Schumaker recalls 2011 NLDS heroics in Philly

Marlins' first-year manager says Game 5 RBI double vs. Halladay was highlight of career

October 3rd, 2023

PHILADELPHIA -- The greatest game of Skip Schumaker’s life changed everything.

For the Cardinals, who won the World Series.

For the Phillies, who would not play another postseason game for 11 years.

For Roy Halladay and Chris Carpenter, who were never the same pitchers.

Schumaker’s Marlins will play the Phillies tonight in Game 1 of the best-of-three National League Wild Card Series at Citizens Bank Park. Miami won the season series against Philadelphia, 7-6, but it enters the series as underdogs. Almost nobody outside South Florida expects them to win, just like almost nobody outside St. Louis expected the Cardinals to beat the Phils in the 2011 NL Division Series.

But the Cardinals beat the Phillies in an epic Game 5, 1-0, with Carpenter outdueling his best friend Halladay. Rafael Furcal started the game with a triple. Schumaker followed, finishing an epic 10-pitch at-bat with a double to score the game’s only run.

“I think what you take away is just get in and you have a shot,” Schumaker said Monday afternoon. “All we wanted was a chance, and we have it. We have the ability to play in the postseason. We’re in the tournament now and now we have a shot. That’s all you can ask for. Because you just never know what happens in the postseason. And that's really the message is just take your best shot.”

The 2011 Phillies won a franchise-record 102 games. The Cardinals needed the Phils to beat the Braves on the final day of the season to give them the NL Wild Card. Philadelphia won Games 1 and 3 of the series. St. Louis won Games 2 and 4 to send the series back to Philly for Game 5.

“The night before, Tony [La Russa] told me I was starting in center, and I didn’t start in center too often,” Schumaker said. “But we tried to get as many lefties as we could get [against] Doc, who was good against everybody. [La Russa] hit me second. I didn’t hit second too often either.”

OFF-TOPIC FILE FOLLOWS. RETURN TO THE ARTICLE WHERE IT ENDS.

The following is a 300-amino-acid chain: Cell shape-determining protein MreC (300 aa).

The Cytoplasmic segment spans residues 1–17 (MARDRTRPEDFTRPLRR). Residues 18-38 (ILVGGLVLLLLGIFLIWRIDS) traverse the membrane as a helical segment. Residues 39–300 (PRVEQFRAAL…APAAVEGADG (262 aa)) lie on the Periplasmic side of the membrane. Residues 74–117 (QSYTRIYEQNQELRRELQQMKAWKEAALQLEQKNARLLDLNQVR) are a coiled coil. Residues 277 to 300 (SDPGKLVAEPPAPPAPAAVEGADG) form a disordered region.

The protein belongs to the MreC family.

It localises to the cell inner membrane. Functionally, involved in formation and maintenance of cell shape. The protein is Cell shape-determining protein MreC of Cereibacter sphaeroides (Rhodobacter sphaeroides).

Halladay quickly got ahead of Schumaker, 0-2, when he fouled off a changeup and a cutter to stay alive.

“Doc was throwing everything at me,” Schumaker said. “I was fouling balls off all parts of my body. I just tried to do anything I could to put the ball in play.”

Halladay threw a curveball for a ball to make it 1-2. Schumaker fouled off another cutter. Halladay missed on a changeup to make it 2-2.

Schumaker fouled off another curveball and another changeup. Then he drilled a curveball into the right-field corner for a double.

“Selfishly, it was the biggest at-bat of my career,” Schumaker said. “That game in general was the best game I’ve ever been a part of. Game 6 with Davie Freese and incredible come-from-behind wins, but that game, the way it was played, the way it was pitched by Chris Carpenter and Doc, and the defense and Yadi [Molina] throwing guys out and Chase [Utley] throwing me out at third in the first inning. I watch that game all the time. Not because I hit the double. It’s because it was so well played.”

The Cardinals won the World Series, while the Phillies’ run of five consecutive postseason appearances, which included two NL pennants and one World Series title, ended. Carpenter pitched only three more regular-season games in his career because of injuries. Halladay had a 5.15 ERA in 38 starts over the next two years as his body betrayed him.

“It just felt like honestly, both of them, they gave it everything they had and that was it,” Schumaker said. “That series -- and that World Series run for Chris and that run that Doc had also -- I think they gave everything they had. I don’t think they were the same after that.”

There’s another lesson there: take advantage of every opportunity you have, because you never know when another will come along.

“I always tell [the team] how he was the hero of that game,” said Marlins first-base coach Jon Jay, who was Schumaker’s teammate that season. “He got the big double to knock in the only run of the game, so I'm constantly reminding him of that every time we come here.”